Mortgage servicing rights and interest rates
Mortgage servicing rights (MSRs) trade similarly to interest-only (IO) strips. When a treasury bond is broken into its basic components, it creates treasury strips. A bank may issue one bond with only the principal payment (effectively turning the bond into a zero-coupon bond) while at the same time issuing another bond that’s simply the stream of coupon payments. The bank can even issue a stream of zero-coupon bonds based on the coupon payments.
In a mortgage, the number of interest payments is uncertain. Due to prepayments, the number could be anywhere from a few mortgage payments to a 30-year stream of payments. To calculate the value of an MSR, you need to estimate the life of the mortgage servicing right and discount the cash flows at the proper rate.
When interest rates go up, the risk of prepayment falls. For example, a servicer like Ocwen (OCN) may have a baseline prepayment assumption for their portfolio of MSRs. The life of the MSR will be a function of the average note rates on the underlying mortgage and how they compare to existing mortgage rates. If rates rise above the note rates underlying the MSRs, then prepayments will be more or less limited to people who move, and the cash flow stream may end up lasting ten years.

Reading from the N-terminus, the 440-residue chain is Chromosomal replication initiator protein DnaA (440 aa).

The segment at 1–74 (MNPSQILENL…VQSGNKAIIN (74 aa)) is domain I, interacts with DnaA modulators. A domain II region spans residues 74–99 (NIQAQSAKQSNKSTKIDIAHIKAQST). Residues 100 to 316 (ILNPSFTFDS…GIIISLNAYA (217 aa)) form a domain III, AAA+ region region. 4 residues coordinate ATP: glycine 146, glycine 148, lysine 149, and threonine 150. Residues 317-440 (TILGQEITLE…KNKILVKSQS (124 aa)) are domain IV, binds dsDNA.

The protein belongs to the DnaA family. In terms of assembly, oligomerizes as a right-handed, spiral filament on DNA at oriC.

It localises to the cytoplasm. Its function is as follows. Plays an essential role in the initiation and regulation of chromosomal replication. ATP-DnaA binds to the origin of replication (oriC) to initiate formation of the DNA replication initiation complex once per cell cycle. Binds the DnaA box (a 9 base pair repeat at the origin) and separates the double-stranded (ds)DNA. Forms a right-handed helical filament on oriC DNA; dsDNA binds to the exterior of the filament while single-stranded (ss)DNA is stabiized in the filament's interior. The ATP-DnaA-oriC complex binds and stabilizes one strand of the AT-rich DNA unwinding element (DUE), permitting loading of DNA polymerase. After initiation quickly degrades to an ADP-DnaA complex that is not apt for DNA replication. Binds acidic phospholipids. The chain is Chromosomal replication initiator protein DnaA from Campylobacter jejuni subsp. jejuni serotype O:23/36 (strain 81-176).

Although this information is less relevant at the moment, when short-term rates increase, holders of MSRs get an additional benefit—float on the various accounts. For example, your mortgage payment date may be on the 1st of the month, but the servicer may not have to remit payment to the MBS (mortgage-backed security) holder until the 20th. Between the 1st and the 20th, that money sits in an account, earning interest. The servicer is entitled to that interest. Property tax payments are usually due twice a year, and the prepaid taxes earn interest as well. So once interest rates start rising again, mortgage servicing rights should increase due to float earnings.